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  15. #15
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    Quote Originally Posted by Pravit
    There are a lot of endings that are mostly Ukrainian besides -enko. But plenty of Ukrainians have endings like -ov and -in just like Russians.
    Kovalyov is Ukrainian apparently.

    Talking of, names, Gogol' in Ukrainian sounds like Hohol, which means something in the language. Anyways, isn't хохол an bad word used by Russians to insult Ukrainians ?
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    TATY I was in now way insulting you, I was just commenting about my last name. I didn't mean to be rude in anyway.
    Vrei să pleci dar nu ma, nu ma iei
    Nu ma, nu ma iei, nu ma, nu ma, nu ma iei
    Chipul tau si dragostea din tei
    Mi-amintesc de ochii tai

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    Don't mind TATY, he gets his panties into a twist pretty easily, I've noticed.

  18. #18
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    I've noticed
    Vrei să pleci dar nu ma, nu ma iei
    Nu ma, nu ma iei, nu ma, nu ma, nu ma iei
    Chipul tau si dragostea din tei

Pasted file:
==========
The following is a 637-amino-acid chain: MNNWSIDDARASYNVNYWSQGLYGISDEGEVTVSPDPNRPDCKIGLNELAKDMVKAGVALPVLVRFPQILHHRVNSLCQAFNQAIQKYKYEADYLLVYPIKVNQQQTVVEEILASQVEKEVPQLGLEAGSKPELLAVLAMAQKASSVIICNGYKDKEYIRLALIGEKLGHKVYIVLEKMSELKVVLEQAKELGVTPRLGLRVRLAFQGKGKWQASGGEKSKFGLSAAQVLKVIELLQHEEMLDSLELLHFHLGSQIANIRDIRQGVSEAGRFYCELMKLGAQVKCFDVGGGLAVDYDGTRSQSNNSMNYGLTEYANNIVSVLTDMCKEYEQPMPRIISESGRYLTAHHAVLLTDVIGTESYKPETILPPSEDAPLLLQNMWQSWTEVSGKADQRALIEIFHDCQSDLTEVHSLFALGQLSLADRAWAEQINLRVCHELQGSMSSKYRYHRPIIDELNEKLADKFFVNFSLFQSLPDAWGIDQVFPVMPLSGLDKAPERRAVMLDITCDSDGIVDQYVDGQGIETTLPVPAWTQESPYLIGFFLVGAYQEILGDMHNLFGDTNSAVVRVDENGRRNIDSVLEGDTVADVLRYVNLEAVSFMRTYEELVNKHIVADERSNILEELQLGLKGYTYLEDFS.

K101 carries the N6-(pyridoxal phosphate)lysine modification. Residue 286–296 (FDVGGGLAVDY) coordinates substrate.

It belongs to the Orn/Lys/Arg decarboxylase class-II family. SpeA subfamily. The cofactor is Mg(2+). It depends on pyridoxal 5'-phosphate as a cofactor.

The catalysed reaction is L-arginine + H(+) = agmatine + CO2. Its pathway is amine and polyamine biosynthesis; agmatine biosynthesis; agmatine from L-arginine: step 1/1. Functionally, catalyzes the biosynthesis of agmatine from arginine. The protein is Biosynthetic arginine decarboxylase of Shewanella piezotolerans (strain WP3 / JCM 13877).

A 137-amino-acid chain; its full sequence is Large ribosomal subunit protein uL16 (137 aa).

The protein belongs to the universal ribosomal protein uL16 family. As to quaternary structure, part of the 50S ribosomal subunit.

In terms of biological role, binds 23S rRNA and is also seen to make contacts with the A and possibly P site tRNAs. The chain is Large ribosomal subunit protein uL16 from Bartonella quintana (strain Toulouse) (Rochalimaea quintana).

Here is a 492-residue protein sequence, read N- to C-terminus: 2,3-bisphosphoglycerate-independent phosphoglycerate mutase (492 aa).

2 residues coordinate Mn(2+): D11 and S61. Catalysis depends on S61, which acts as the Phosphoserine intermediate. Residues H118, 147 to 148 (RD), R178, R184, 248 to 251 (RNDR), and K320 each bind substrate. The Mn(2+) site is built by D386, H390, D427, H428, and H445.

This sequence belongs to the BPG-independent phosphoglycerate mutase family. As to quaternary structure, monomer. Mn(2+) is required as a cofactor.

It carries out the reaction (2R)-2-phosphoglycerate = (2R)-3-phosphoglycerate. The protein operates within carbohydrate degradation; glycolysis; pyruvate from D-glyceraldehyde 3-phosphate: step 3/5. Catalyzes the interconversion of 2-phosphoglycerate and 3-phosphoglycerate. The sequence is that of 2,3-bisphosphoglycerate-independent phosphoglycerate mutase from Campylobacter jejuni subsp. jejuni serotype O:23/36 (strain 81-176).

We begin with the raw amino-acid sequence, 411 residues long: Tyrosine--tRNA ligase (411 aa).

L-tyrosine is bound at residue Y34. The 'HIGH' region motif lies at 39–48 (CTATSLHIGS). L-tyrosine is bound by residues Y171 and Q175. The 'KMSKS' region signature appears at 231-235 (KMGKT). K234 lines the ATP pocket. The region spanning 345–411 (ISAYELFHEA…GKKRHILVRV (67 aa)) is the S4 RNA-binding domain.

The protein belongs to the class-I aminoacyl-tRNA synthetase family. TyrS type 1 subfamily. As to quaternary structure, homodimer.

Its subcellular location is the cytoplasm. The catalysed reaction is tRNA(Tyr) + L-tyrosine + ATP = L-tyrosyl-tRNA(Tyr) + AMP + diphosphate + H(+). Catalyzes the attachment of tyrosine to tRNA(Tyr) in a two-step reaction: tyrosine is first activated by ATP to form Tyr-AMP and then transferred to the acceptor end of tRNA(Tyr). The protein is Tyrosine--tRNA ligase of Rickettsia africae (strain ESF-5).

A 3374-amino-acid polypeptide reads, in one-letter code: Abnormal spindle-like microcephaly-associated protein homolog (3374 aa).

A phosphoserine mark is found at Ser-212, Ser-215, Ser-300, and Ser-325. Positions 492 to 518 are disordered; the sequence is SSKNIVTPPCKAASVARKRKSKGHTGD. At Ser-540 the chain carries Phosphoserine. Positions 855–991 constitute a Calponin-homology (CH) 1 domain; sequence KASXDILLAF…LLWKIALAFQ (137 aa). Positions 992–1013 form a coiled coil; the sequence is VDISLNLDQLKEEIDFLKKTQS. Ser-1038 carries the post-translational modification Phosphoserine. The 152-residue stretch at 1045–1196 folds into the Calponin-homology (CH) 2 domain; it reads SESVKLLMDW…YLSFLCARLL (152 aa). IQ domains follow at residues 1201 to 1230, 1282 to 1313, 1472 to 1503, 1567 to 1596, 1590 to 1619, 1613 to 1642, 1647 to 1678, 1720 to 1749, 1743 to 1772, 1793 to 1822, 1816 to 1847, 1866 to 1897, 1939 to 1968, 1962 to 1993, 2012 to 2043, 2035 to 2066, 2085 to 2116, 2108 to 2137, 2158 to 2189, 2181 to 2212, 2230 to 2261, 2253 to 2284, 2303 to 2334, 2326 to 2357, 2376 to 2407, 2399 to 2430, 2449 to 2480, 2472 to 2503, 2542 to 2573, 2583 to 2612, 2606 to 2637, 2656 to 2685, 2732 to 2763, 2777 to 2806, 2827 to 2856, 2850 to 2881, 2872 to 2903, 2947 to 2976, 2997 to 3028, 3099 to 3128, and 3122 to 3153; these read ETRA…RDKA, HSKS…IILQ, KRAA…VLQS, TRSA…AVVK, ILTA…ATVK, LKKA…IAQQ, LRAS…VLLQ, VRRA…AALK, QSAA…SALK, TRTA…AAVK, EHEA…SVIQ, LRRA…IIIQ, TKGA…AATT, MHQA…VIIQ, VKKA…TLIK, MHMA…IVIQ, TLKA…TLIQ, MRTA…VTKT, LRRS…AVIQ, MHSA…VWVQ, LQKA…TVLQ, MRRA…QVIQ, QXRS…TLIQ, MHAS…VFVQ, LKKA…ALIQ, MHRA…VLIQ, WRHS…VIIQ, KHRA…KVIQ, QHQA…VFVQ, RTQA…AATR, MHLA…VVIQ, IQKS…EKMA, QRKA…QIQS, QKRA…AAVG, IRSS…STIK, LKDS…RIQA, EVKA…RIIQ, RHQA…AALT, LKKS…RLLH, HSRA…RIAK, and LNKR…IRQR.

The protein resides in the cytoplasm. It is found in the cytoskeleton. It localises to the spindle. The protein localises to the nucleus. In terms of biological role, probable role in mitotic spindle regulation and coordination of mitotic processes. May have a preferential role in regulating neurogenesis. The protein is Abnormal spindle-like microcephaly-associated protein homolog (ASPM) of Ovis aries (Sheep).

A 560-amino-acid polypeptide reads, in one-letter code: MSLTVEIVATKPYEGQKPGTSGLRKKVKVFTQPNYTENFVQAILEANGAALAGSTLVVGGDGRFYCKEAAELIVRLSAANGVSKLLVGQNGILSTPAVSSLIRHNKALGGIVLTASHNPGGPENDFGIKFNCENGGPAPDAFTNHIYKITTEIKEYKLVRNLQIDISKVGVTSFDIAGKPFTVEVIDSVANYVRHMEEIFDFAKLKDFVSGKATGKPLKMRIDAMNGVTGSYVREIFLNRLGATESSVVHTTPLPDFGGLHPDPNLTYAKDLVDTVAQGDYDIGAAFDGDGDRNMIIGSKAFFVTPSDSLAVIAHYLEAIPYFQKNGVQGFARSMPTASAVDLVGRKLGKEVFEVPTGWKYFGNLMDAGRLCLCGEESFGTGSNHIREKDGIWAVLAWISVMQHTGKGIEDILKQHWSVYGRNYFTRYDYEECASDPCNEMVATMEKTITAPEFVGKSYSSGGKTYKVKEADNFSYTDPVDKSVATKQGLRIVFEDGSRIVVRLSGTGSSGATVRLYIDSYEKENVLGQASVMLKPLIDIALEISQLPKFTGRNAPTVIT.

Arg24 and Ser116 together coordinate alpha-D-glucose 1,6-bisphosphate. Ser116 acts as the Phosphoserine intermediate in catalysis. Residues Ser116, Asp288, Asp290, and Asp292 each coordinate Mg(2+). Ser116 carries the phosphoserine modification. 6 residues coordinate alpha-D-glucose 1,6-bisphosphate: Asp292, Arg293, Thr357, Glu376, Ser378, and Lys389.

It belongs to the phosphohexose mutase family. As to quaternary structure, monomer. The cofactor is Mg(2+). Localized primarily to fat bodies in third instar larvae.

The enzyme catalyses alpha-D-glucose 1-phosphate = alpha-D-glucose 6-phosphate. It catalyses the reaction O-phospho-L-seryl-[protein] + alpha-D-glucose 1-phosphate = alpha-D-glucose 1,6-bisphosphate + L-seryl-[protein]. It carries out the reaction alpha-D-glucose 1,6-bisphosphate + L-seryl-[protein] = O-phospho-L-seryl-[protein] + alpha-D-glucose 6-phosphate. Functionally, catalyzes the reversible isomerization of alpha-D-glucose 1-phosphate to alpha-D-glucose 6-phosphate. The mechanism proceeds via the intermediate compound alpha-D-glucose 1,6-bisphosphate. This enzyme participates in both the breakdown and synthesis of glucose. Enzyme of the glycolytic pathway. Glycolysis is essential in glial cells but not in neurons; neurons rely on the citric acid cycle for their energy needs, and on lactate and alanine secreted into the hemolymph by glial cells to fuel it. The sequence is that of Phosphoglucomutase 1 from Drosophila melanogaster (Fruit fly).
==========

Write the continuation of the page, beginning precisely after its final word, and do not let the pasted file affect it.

Mi-amintesc de ochii tai

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    Quote Originally Posted by TATY
    Kovalyov is Ukrainian apparently.
    It is both Russian and Ukrainian.

    By the way it is characteristic of many Ukrainian surnames not to have any ending - Коваль vs. Ковалёв which is more typical for Russian. Коваль is used in the Ukrainian for "smith" but we need to remember that many if not most family names come from the times when the distinction between these two languages (especially their dialects, like Southern Russian and Eastern Ukrainian for example) was smaller.

    -енко is very typical for Ukrainian, you are right. So a person who has such a surname has some Ukrainian or at least Southern, South-Western Russian ancestry.

    -ник is often the profession suffix. E. g. "Резник" (an old Southern term for "butcher") can be both Russian and Ukrainian, however, for Russian "Резников" would be more typical. But again, it's not a 100% rule.

    Quote Originally Posted by TATY
    Talking of, names, Gogol' in Ukrainian sounds like Hohol, which means something in the language. Anyways, isn't хохол an bad word used by Russians to insult Ukrainians ?